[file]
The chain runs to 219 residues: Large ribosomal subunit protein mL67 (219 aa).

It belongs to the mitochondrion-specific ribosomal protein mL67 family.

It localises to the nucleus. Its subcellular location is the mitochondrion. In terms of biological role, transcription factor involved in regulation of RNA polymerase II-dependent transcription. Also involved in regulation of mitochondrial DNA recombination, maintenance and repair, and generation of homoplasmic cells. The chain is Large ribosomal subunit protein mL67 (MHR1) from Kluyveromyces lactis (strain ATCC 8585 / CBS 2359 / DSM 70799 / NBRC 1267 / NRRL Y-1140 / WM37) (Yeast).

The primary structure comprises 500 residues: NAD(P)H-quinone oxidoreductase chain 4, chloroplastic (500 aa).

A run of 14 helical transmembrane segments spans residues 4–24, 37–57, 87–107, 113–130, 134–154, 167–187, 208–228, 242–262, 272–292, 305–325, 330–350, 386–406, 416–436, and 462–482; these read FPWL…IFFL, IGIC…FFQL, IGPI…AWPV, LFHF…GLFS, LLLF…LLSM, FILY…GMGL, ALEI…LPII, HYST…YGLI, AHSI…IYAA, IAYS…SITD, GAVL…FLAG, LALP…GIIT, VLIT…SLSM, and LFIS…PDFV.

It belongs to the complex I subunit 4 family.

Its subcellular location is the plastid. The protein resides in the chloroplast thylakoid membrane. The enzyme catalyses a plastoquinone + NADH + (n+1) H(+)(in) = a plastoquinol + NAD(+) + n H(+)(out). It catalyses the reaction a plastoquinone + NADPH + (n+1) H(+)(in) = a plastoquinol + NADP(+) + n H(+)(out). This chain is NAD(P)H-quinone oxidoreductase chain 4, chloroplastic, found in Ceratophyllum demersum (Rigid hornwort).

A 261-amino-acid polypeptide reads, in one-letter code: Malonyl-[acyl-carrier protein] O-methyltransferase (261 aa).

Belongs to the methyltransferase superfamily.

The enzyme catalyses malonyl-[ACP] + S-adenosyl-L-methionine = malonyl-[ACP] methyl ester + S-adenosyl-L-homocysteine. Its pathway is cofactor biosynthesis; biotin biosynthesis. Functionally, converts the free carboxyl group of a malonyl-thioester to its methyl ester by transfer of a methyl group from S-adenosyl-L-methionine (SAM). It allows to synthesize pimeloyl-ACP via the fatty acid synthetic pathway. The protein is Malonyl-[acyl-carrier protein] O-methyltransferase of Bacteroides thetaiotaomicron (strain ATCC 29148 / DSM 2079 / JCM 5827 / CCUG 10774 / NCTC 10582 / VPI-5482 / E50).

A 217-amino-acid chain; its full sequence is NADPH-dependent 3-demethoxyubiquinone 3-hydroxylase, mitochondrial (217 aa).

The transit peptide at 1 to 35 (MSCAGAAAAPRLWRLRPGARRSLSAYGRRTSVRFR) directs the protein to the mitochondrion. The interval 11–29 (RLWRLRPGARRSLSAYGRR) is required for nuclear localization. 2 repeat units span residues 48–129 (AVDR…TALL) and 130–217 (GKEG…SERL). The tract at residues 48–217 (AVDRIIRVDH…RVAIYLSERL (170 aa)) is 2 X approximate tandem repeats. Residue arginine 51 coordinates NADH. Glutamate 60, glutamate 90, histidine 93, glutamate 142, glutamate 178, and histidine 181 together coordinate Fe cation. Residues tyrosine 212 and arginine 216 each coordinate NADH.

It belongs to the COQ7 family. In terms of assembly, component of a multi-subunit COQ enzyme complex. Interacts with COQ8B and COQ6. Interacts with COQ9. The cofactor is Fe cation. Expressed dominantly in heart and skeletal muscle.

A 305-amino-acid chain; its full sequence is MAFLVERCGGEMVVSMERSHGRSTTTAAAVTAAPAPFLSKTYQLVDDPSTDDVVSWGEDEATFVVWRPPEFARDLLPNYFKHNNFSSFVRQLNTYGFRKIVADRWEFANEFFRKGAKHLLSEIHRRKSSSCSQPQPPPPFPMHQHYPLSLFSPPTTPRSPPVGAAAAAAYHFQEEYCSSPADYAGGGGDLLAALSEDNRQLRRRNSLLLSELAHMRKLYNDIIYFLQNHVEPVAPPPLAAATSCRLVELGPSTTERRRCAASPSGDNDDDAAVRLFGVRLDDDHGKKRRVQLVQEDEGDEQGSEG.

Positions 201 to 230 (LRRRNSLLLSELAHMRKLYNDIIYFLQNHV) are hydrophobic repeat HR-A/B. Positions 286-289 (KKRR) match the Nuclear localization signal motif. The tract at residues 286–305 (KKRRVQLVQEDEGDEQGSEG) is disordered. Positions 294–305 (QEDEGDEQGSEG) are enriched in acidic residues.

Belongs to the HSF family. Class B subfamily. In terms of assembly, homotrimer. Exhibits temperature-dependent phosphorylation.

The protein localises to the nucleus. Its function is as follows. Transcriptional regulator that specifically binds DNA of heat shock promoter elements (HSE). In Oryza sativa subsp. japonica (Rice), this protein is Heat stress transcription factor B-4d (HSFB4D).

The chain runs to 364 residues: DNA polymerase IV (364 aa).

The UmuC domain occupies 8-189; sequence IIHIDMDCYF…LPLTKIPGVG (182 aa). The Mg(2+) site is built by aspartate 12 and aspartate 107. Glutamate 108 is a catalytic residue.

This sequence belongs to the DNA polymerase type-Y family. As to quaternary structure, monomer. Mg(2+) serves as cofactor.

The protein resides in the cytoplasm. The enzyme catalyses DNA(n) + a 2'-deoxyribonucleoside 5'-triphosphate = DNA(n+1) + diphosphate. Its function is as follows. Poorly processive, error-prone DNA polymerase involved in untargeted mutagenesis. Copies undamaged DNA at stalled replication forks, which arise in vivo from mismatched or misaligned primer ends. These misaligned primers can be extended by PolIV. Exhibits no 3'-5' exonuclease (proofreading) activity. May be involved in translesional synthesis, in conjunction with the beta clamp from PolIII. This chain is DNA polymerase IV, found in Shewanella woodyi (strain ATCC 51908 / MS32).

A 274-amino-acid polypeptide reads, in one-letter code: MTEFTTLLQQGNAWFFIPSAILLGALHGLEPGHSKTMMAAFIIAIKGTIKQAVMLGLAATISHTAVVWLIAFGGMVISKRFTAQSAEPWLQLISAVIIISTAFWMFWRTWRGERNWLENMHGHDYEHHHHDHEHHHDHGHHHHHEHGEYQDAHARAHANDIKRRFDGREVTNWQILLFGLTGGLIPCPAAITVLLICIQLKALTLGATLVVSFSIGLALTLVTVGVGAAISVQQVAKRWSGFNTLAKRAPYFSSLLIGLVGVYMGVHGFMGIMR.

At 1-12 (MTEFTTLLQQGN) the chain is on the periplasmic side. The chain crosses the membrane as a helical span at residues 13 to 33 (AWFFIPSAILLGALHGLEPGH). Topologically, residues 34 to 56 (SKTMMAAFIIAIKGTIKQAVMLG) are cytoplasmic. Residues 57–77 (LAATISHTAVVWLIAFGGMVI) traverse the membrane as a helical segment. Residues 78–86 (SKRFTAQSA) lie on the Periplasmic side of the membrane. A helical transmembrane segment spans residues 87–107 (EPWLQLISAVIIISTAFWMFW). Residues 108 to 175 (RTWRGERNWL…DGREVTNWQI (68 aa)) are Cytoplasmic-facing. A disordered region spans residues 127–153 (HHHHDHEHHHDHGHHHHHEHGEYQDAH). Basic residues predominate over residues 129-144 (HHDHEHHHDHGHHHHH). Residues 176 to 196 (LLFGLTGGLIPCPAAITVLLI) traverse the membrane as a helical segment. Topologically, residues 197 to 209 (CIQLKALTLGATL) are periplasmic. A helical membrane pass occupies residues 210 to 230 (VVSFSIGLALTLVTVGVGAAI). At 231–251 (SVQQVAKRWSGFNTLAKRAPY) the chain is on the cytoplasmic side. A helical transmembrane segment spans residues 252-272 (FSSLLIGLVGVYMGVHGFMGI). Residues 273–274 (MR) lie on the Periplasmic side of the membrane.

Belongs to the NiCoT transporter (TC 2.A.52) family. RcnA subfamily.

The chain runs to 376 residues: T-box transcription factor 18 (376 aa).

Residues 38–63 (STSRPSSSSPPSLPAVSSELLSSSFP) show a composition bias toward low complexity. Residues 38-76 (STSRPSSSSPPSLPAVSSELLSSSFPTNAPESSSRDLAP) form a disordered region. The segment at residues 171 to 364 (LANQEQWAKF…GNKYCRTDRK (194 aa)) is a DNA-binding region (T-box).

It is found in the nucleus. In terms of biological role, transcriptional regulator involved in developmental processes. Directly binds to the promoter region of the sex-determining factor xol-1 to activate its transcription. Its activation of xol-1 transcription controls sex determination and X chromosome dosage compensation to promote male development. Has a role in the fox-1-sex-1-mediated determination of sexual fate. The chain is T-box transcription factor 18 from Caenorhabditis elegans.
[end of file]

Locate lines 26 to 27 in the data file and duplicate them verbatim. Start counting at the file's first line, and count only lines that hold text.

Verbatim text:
Residues 38–63 (STSRPSSSSPPSLPAVSSELLSSSFP) show a composition bias toward low complexity. Residues 38-76 (STSRPSSSSPPSLPAVSSELLSSSFPTNAPESSSRDLAP) form a disordered region. The segment at residues 171 to 364 (LANQEQWAKF…GNKYCRTDRK (194 aa)) is a DNA-binding region (T-box).

It is found in the nucleus. In terms of biological role, transcriptional regulator involved in developmental processes. Directly binds to the promoter region of the sex-determining factor xol-1 to activate its transcription. Its activation of xol-1 transcription controls sex determination and X chromosome dosage compensation to promote male development. Has a role in the fox-1-sex-1-mediated determination of sexual fate. The chain is T-box transcription factor 18 from Caenorhabditis elegans.